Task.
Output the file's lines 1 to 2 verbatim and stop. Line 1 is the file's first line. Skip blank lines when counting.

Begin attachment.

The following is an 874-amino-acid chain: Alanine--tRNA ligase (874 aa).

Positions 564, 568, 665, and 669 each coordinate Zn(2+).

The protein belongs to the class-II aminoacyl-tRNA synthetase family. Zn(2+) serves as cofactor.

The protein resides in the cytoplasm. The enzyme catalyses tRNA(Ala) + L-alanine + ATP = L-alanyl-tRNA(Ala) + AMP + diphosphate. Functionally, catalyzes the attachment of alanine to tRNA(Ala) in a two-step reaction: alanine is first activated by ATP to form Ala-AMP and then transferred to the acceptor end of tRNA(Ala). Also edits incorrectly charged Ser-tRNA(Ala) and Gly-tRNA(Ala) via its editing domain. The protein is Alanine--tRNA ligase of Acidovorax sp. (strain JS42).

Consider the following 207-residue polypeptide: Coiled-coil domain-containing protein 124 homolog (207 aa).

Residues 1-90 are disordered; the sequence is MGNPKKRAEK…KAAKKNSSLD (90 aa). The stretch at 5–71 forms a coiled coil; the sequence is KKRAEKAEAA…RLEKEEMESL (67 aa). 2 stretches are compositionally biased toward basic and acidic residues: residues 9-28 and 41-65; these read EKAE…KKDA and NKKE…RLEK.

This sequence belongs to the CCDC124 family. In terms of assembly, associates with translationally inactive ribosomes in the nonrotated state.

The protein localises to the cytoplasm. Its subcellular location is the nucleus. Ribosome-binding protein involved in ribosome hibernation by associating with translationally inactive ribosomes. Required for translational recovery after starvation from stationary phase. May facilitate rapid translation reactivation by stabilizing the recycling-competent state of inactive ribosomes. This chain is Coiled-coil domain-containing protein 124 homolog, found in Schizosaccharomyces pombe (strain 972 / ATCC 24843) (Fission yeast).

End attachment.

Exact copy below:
The following is an 874-amino-acid chain: Alanine--tRNA ligase (874 aa).

Positions 564, 568, 665, and 669 each coordinate Zn(2+).